The art of being Californian, it seems, is to cultivate a loose-limbed insouciance while secretly working away like a frantic ant.

--Richard Fortey The Earth: An Intimate History

Wednesday, November 5, 2008

A Great Loss

Today I am in deep mourning.

No, not because of the presidential election. That was amazing. Though I did find out the results at the Madonna concert, so I might be confusing my elation for the election outcomes with my utter ecstasy at seeing an utterly freaking awesome show (did I say "utter" twice? And am I now flashing back to my first job?).

I am mourning instead the loss of hundreds of millions of human cells . . . and a year and a half's worth of research.

Flashback to earlier last month: I am working frantically on infecting cells with Hepatitis C (Yes!!! I made a virus! I. Made. It. Don't piss me off. I have a lot of it now) and then tweaking around to see if any factors change. Nothing works.

Nothing works.

Nothing works.

Nothing works.

Wait! Something is hopeful (this is how science is, I'm learning: most of the time you either get a "you suck" result or a result that is inconclusive before going back to the default "you suck"). I need to repeat the experiement. . . . .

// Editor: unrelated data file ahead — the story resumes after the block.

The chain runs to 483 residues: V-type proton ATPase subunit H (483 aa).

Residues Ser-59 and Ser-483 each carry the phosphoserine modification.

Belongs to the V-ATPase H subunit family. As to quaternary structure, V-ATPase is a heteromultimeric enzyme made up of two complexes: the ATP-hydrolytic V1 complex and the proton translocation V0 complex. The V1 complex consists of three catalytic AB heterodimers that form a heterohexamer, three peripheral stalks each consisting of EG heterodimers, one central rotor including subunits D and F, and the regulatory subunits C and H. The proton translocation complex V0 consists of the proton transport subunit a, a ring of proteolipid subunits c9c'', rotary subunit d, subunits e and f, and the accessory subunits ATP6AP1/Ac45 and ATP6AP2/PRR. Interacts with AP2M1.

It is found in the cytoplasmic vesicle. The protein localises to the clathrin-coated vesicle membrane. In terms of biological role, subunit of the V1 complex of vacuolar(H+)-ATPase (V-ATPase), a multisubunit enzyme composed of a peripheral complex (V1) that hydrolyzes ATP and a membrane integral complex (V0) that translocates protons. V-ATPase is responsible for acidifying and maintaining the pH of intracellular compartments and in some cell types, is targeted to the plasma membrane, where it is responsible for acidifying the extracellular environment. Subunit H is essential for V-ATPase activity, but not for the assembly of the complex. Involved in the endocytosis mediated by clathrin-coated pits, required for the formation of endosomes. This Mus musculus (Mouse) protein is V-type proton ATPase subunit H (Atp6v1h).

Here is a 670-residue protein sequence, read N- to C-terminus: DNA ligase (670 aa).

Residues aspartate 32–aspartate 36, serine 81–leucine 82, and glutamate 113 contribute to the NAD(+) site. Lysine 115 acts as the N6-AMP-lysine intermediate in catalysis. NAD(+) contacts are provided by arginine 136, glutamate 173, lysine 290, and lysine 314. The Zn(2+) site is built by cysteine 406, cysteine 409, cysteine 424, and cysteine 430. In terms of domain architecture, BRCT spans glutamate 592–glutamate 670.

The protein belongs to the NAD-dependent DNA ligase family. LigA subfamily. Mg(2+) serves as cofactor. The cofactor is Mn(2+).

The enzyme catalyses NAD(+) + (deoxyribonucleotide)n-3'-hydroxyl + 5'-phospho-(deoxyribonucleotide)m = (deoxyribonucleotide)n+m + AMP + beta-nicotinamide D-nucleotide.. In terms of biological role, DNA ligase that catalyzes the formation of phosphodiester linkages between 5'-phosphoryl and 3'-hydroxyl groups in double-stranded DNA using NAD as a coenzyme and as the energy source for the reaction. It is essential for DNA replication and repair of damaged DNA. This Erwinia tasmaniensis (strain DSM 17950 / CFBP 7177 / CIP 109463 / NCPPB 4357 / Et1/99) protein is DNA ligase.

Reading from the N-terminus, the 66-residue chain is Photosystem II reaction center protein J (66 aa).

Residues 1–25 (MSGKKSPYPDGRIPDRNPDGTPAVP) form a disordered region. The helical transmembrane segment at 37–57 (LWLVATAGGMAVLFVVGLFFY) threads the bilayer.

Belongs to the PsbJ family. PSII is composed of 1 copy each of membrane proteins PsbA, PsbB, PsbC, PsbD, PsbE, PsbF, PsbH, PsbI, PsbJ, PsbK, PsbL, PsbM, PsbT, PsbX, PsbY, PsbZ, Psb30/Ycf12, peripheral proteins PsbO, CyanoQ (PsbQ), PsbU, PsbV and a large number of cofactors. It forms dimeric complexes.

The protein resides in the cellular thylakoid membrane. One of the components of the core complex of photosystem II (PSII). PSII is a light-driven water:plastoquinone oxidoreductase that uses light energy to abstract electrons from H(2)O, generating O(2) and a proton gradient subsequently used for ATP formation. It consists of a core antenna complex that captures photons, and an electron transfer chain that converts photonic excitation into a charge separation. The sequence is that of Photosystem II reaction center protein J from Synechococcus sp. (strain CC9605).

. . . three weeks go by . . . .

. . . something is hopeful again!

maybei'llhavesomethingtoproposeonDecemberfirstwhenmy graduatecommitteemeetstojudgemyprogress!

Then, three days ago, while out with some girlfriends--without a care in the world, I might add--I get a text from my match who coincidently works in my lab so I never had to sign up for eharmony to find him.

"I have just confirmed that we have a mycoplasma contamination in tissue culture."

What's a "mycoplasma"? you might very well ask. Or what the hell is tissue culture? These are fair questions. However, the answer to these questions really just aren't that interesting unless you absolutely love geeking out to science.

Let me translate that text into plain English:

"All of the cells we experiment on are contaminated with teeny, tiny bacteria. It will cost hundreds if not thousands of dollars to clean this mess up. We are only choosing to save the most important cells. Yours aren't those cells. This weekend, you will need to throw away all of your research including frozen virus that took nine months to make and start all over from scratch."

Hmmmm, that's a bit longer than the original text, but isn't that the way with translations (unless of course you are Bill Murray in Lost in Translation).

As I type this, I realize the full ramifications of this news has yet to sink in (thank you Madonna--I mean--Obama--for giving me hope). But in all honesty, I'm pretty much back to where I started a year ago.

Oh, except for experience. Like Ella Fitzgerald and Louis Armstrong say, "they can't take that away from me." However, experience isn't going to get me fresh data by December first. And if a gun were held to my head, I might forgo the experience in favor of kick-ass, uncontaminated results.

So today and tomorrow, I start the goodbye process to all of my tiny, contaminated cells. As I pour bleach on each plate, imagining the chorus of tiny screams erupting from the media, I may or may not shed a tear or two. Possibly.

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